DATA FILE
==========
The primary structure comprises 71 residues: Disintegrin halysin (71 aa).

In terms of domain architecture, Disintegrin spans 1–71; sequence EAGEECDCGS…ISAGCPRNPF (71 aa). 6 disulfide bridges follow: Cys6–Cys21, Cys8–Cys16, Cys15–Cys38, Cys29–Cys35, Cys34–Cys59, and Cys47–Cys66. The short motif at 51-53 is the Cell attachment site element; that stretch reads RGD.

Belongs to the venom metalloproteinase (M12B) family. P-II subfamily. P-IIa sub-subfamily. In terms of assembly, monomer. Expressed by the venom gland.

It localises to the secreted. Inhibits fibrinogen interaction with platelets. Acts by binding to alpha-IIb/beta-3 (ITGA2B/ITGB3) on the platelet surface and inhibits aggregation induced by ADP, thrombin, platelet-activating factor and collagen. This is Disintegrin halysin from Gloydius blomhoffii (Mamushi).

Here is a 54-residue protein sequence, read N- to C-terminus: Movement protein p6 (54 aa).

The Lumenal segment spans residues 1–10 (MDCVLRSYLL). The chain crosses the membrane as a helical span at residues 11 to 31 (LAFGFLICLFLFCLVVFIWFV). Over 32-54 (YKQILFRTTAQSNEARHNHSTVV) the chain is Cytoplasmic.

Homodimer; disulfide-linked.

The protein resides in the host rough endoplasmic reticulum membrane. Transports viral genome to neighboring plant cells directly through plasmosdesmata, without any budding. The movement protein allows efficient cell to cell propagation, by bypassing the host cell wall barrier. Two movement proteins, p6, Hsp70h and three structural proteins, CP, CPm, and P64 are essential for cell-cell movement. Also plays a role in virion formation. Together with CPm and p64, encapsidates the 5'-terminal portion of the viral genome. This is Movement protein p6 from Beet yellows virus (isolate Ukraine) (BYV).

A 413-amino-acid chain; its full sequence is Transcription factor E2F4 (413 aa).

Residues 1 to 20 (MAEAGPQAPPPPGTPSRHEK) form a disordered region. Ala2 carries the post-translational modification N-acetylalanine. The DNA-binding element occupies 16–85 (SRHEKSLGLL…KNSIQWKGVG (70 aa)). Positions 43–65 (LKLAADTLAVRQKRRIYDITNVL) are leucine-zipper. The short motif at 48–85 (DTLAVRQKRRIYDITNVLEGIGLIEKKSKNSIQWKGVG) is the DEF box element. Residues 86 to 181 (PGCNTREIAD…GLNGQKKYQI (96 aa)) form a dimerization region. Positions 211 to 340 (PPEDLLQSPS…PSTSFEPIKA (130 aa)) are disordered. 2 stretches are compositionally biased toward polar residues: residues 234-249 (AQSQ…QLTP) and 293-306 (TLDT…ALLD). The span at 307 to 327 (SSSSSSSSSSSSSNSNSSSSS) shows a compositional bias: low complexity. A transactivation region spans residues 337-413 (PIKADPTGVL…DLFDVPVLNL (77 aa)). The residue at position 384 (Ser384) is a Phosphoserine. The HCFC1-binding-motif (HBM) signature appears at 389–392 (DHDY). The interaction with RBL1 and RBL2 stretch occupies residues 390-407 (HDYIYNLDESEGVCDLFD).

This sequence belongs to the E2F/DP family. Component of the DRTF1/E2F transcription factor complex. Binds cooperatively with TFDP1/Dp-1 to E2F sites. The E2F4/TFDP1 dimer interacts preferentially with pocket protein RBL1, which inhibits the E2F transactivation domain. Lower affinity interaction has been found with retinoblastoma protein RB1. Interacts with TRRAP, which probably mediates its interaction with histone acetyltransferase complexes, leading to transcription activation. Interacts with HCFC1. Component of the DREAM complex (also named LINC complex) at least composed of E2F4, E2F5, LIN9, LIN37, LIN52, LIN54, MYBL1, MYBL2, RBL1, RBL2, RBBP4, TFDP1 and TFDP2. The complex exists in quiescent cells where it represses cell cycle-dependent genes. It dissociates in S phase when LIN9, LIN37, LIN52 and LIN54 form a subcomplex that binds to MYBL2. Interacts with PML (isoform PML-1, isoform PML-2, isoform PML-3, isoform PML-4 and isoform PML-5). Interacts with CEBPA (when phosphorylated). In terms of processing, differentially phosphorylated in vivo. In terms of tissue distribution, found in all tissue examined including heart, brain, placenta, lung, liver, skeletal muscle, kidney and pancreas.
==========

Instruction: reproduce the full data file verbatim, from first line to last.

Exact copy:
The primary structure comprises 71 residues: Disintegrin halysin (71 aa).

In terms of domain architecture, Disintegrin spans 1–71; sequence EAGEECDCGS…ISAGCPRNPF (71 aa). 6 disulfide bridges follow: Cys6–Cys21, Cys8–Cys16, Cys15–Cys38, Cys29–Cys35, Cys34–Cys59, and Cys47–Cys66. The short motif at 51-53 is the Cell attachment site element; that stretch reads RGD.

Belongs to the venom metalloproteinase (M12B) family. P-II subfamily. P-IIa sub-subfamily. In terms of assembly, monomer. Expressed by the venom gland.

It localises to the secreted. Inhibits fibrinogen interaction with platelets. Acts by binding to alpha-IIb/beta-3 (ITGA2B/ITGB3) on the platelet surface and inhibits aggregation induced by ADP, thrombin, platelet-activating factor and collagen. This is Disintegrin halysin from Gloydius blomhoffii (Mamushi).

Here is a 54-residue protein sequence, read N- to C-terminus: Movement protein p6 (54 aa).

The Lumenal segment spans residues 1–10 (MDCVLRSYLL). The chain crosses the membrane as a helical span at residues 11 to 31 (LAFGFLICLFLFCLVVFIWFV). Over 32-54 (YKQILFRTTAQSNEARHNHSTVV) the chain is Cytoplasmic.

Homodimer; disulfide-linked.

The protein resides in the host rough endoplasmic reticulum membrane. Transports viral genome to neighboring plant cells directly through plasmosdesmata, without any budding. The movement protein allows efficient cell to cell propagation, by bypassing the host cell wall barrier. Two movement proteins, p6, Hsp70h and three structural proteins, CP, CPm, and P64 are essential for cell-cell movement. Also plays a role in virion formation. Together with CPm and p64, encapsidates the 5'-terminal portion of the viral genome. This is Movement protein p6 from Beet yellows virus (isolate Ukraine) (BYV).

A 413-amino-acid chain; its full sequence is Transcription factor E2F4 (413 aa).

Residues 1 to 20 (MAEAGPQAPPPPGTPSRHEK) form a disordered region. Ala2 carries the post-translational modification N-acetylalanine. The DNA-binding element occupies 16–85 (SRHEKSLGLL…KNSIQWKGVG (70 aa)). Positions 43–65 (LKLAADTLAVRQKRRIYDITNVL) are leucine-zipper. The short motif at 48–85 (DTLAVRQKRRIYDITNVLEGIGLIEKKSKNSIQWKGVG) is the DEF box element. Residues 86 to 181 (PGCNTREIAD…GLNGQKKYQI (96 aa)) form a dimerization region. Positions 211 to 340 (PPEDLLQSPS…PSTSFEPIKA (130 aa)) are disordered. 2 stretches are compositionally biased toward polar residues: residues 234-249 (AQSQ…QLTP) and 293-306 (TLDT…ALLD). The span at 307 to 327 (SSSSSSSSSSSSSNSNSSSSS) shows a compositional bias: low complexity. A transactivation region spans residues 337-413 (PIKADPTGVL…DLFDVPVLNL (77 aa)). The residue at position 384 (Ser384) is a Phosphoserine. The HCFC1-binding-motif (HBM) signature appears at 389–392 (DHDY). The interaction with RBL1 and RBL2 stretch occupies residues 390-407 (HDYIYNLDESEGVCDLFD).

This sequence belongs to the E2F/DP family. Component of the DRTF1/E2F transcription factor complex. Binds cooperatively with TFDP1/Dp-1 to E2F sites. The E2F4/TFDP1 dimer interacts preferentially with pocket protein RBL1, which inhibits the E2F transactivation domain. Lower affinity interaction has been found with retinoblastoma protein RB1. Interacts with TRRAP, which probably mediates its interaction with histone acetyltransferase complexes, leading to transcription activation. Interacts with HCFC1. Component of the DREAM complex (also named LINC complex) at least composed of E2F4, E2F5, LIN9, LIN37, LIN52, LIN54, MYBL1, MYBL2, RBL1, RBL2, RBBP4, TFDP1 and TFDP2. The complex exists in quiescent cells where it represses cell cycle-dependent genes. It dissociates in S phase when LIN9, LIN37, LIN52 and LIN54 form a subcomplex that binds to MYBL2. Interacts with PML (isoform PML-1, isoform PML-2, isoform PML-3, isoform PML-4 and isoform PML-5). Interacts with CEBPA (when phosphorylated). In terms of processing, differentially phosphorylated in vivo. In terms of tissue distribution, found in all tissue examined including heart, brain, placenta, lung, liver, skeletal muscle, kidney and pancreas.